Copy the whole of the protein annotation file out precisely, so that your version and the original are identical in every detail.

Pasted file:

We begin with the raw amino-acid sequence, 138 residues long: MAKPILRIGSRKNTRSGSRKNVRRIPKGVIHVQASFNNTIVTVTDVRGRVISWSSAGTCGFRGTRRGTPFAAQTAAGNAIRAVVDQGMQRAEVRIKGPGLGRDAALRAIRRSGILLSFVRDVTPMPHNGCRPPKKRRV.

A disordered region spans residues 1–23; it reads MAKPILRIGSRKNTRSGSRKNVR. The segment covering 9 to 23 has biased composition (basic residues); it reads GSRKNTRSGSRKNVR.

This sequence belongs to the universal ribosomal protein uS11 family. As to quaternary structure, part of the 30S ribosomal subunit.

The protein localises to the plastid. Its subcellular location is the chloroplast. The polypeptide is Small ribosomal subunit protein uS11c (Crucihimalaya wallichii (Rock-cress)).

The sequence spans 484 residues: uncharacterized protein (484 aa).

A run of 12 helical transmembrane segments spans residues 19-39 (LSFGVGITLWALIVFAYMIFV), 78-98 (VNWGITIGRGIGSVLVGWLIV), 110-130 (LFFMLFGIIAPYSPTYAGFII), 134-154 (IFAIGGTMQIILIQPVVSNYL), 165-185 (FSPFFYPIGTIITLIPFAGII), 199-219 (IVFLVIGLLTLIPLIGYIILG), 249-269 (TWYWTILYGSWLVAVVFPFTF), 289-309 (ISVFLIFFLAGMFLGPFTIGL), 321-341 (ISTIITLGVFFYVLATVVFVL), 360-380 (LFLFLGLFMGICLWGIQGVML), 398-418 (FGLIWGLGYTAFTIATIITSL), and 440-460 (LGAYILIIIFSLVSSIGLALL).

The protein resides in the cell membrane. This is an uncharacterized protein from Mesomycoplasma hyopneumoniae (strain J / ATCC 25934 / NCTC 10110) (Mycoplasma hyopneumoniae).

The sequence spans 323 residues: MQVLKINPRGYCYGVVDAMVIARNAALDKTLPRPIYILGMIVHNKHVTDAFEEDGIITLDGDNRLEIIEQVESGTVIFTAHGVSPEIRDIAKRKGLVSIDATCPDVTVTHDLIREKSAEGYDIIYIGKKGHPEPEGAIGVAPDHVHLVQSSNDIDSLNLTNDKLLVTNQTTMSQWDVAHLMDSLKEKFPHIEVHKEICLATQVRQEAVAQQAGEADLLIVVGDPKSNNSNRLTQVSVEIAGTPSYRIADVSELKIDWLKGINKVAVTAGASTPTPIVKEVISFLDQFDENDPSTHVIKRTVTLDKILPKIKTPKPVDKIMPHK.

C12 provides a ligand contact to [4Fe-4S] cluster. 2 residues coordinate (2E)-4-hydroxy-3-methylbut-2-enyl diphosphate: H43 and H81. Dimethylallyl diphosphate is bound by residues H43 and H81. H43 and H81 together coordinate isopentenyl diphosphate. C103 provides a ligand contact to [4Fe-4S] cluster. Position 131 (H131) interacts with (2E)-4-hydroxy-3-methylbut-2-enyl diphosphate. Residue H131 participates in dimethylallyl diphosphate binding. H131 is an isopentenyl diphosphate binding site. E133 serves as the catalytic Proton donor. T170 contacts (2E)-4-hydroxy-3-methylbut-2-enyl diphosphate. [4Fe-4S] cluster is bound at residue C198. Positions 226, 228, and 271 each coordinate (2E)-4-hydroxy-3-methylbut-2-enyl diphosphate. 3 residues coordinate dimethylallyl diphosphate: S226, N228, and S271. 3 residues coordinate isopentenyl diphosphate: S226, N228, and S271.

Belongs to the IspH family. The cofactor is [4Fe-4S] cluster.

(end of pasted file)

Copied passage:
We begin with the raw amino-acid sequence, 138 residues long: MAKPILRIGSRKNTRSGSRKNVRRIPKGVIHVQASFNNTIVTVTDVRGRVISWSSAGTCGFRGTRRGTPFAAQTAAGNAIRAVVDQGMQRAEVRIKGPGLGRDAALRAIRRSGILLSFVRDVTPMPHNGCRPPKKRRV.

A disordered region spans residues 1–23; it reads MAKPILRIGSRKNTRSGSRKNVR. The segment covering 9 to 23 has biased composition (basic residues); it reads GSRKNTRSGSRKNVR.

This sequence belongs to the universal ribosomal protein uS11 family. As to quaternary structure, part of the 30S ribosomal subunit.

The protein localises to the plastid. Its subcellular location is the chloroplast. The polypeptide is Small ribosomal subunit protein uS11c (Crucihimalaya wallichii (Rock-cress)).

The sequence spans 484 residues: uncharacterized protein (484 aa).

A run of 12 helical transmembrane segments spans residues 19-39 (LSFGVGITLWALIVFAYMIFV), 78-98 (VNWGITIGRGIGSVLVGWLIV), 110-130 (LFFMLFGIIAPYSPTYAGFII), 134-154 (IFAIGGTMQIILIQPVVSNYL), 165-185 (FSPFFYPIGTIITLIPFAGII), 199-219 (IVFLVIGLLTLIPLIGYIILG), 249-269 (TWYWTILYGSWLVAVVFPFTF), 289-309 (ISVFLIFFLAGMFLGPFTIGL), 321-341 (ISTIITLGVFFYVLATVVFVL), 360-380 (LFLFLGLFMGICLWGIQGVML), 398-418 (FGLIWGLGYTAFTIATIITSL), and 440-460 (LGAYILIIIFSLVSSIGLALL).

The protein resides in the cell membrane. This is an uncharacterized protein from Mesomycoplasma hyopneumoniae (strain J / ATCC 25934 / NCTC 10110) (Mycoplasma hyopneumoniae).

The sequence spans 323 residues: MQVLKINPRGYCYGVVDAMVIARNAALDKTLPRPIYILGMIVHNKHVTDAFEEDGIITLDGDNRLEIIEQVESGTVIFTAHGVSPEIRDIAKRKGLVSIDATCPDVTVTHDLIREKSAEGYDIIYIGKKGHPEPEGAIGVAPDHVHLVQSSNDIDSLNLTNDKLLVTNQTTMSQWDVAHLMDSLKEKFPHIEVHKEICLATQVRQEAVAQQAGEADLLIVVGDPKSNNSNRLTQVSVEIAGTPSYRIADVSELKIDWLKGINKVAVTAGASTPTPIVKEVISFLDQFDENDPSTHVIKRTVTLDKILPKIKTPKPVDKIMPHK.

C12 provides a ligand contact to [4Fe-4S] cluster. 2 residues coordinate (2E)-4-hydroxy-3-methylbut-2-enyl diphosphate: H43 and H81. Dimethylallyl diphosphate is bound by residues H43 and H81. H43 and H81 together coordinate isopentenyl diphosphate. C103 provides a ligand contact to [4Fe-4S] cluster. Position 131 (H131) interacts with (2E)-4-hydroxy-3-methylbut-2-enyl diphosphate. Residue H131 participates in dimethylallyl diphosphate binding. H131 is an isopentenyl diphosphate binding site. E133 serves as the catalytic Proton donor. T170 contacts (2E)-4-hydroxy-3-methylbut-2-enyl diphosphate. [4Fe-4S] cluster is bound at residue C198. Positions 226, 228, and 271 each coordinate (2E)-4-hydroxy-3-methylbut-2-enyl diphosphate. 3 residues coordinate dimethylallyl diphosphate: S226, N228, and S271. 3 residues coordinate isopentenyl diphosphate: S226, N228, and S271.

Belongs to the IspH family. The cofactor is [4Fe-4S] cluster.